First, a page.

What Are the Causes of Mildew Inside a Toilet Tank?

Written by amanda williams
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What Are the Causes of Mildew Inside a Toilet Tank?
Prevent mildew growth in your toilet. (Jupiterimages/Polka Dot/Getty Images)

While cleaning your bathroom one day, you possibly noticed some black or white speckles growing in your toilet tank. Appearing harmless, you wipe away the spots and continue with your cleaning routine. What you saw growing in your toilet was mildew. Mildew is typically a harmless form of mould, but it can be toxic. Mildew grows in your bathroom so long as environmental conditions are right.

Description of Mildew

Mildew is identified as a white, green or black growth that is produced from mould. It appears powdery or damp, and usually grows in clusters. Mildew is able to grow on various surfaces, provided the conditions are right. Mildew often has a musty odour and causes allergy-like symptoms if inhaled. If not treated, the inhalation of mould spores causes serious illness, especially in those with pre-existing respiratory or immune conditions.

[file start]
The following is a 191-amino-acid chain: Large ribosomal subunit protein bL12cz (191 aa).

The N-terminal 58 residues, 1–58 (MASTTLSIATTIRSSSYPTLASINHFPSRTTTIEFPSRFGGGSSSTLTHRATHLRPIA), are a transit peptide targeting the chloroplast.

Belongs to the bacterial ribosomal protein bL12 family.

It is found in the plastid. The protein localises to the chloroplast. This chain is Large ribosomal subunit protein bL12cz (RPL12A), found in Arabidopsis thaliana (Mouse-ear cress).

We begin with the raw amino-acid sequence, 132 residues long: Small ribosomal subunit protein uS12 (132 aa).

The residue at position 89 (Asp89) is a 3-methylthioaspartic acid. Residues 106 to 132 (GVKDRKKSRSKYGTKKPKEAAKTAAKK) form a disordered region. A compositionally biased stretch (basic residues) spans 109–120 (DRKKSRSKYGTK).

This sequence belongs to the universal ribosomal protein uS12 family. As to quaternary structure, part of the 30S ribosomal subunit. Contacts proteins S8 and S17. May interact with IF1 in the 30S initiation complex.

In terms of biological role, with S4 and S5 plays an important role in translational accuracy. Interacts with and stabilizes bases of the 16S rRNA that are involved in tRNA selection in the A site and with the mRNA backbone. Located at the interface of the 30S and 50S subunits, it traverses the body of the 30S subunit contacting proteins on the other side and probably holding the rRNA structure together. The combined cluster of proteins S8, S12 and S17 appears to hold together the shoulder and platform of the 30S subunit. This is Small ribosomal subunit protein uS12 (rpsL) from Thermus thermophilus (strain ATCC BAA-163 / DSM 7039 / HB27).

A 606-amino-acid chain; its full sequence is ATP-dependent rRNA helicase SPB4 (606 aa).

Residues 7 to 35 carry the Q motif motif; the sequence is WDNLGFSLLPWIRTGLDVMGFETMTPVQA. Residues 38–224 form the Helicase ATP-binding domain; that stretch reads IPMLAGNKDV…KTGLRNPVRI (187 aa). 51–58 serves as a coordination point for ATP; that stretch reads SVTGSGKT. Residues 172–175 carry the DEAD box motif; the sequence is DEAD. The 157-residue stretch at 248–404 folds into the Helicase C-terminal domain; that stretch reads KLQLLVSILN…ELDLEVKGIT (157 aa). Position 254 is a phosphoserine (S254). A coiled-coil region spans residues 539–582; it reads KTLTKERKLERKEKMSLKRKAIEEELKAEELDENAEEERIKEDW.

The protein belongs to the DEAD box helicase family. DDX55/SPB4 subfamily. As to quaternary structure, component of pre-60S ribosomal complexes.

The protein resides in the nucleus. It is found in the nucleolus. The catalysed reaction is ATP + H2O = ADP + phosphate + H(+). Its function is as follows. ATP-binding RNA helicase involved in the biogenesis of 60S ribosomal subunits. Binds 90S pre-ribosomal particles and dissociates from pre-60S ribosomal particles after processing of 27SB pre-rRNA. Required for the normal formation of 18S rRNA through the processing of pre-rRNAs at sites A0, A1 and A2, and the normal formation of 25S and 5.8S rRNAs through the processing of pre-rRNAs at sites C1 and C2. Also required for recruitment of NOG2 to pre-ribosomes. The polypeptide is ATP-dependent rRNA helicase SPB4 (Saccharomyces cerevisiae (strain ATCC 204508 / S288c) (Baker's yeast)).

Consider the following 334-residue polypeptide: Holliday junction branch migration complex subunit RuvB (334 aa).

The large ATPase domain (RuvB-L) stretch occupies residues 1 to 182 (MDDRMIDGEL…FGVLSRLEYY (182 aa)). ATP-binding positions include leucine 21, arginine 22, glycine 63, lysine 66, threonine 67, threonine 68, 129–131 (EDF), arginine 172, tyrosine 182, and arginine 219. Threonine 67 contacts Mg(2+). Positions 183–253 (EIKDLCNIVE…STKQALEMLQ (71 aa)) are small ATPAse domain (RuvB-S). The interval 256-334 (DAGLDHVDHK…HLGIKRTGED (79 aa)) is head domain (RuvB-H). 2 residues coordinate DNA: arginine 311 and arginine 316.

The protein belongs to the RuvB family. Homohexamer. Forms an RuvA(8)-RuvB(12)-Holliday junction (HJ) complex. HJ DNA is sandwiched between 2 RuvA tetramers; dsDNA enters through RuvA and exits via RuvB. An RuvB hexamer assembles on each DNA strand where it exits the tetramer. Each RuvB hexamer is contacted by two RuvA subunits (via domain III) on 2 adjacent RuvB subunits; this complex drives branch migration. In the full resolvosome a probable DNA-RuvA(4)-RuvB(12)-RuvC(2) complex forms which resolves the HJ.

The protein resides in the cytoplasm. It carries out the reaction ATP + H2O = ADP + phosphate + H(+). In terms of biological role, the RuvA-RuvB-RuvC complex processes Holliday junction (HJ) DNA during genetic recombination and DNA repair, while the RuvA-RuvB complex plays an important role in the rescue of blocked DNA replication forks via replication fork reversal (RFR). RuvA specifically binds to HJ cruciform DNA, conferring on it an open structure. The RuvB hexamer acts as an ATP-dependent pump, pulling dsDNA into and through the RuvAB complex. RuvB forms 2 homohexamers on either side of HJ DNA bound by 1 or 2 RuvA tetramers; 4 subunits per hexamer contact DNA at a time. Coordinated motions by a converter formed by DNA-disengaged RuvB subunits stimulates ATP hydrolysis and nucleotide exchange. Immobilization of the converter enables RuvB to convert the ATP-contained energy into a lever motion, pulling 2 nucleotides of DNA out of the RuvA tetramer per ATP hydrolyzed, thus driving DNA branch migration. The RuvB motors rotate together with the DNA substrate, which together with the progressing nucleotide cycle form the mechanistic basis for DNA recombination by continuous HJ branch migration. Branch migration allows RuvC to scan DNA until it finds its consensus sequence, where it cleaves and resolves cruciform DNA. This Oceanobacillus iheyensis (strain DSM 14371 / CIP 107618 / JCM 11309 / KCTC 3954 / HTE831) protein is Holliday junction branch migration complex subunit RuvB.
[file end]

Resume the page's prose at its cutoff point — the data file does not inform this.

Causes of Mildew

Mildew grows in conditions that are damp, dark and have little air circulation. Such places include basements, crawlspaces, closets, in walls, rugs and bathrooms. Their growth is caused by occurrences such as plumbing leaks, humidity and condensation. Mildew growth is optimum between 23.9 and 29.4 degrees Celsius. It grows easily in toilet tanks due to the constant access to water and lack of ventilation and light. If not intervened, mildew will continue to grow in your toilet tank.

Preventing Mildew Growth

Prevent the growth of mildew in your toilet tank by cleaning out the tank frequently with a mildew remover product or bleach. It is important to keep your bathroom dry, so use the exhaust fan or open a window while showering or when the room is humid. As long as you keep air circulating in your bathroom when moisture is present, mildew will have a difficult time growing.

Mildew Removal Methods

If mildew grows in your toilet tank, scrub it off with bleach or mildew remover. Even though you may not be able to kill the sometimes toxic spores that mould creates in order to reproduce, you can prevent the spread of living mould and mildew with such products. While cleaning, wear rubber gloves, a face mask and goggles to prevent inhalation of the mildew.

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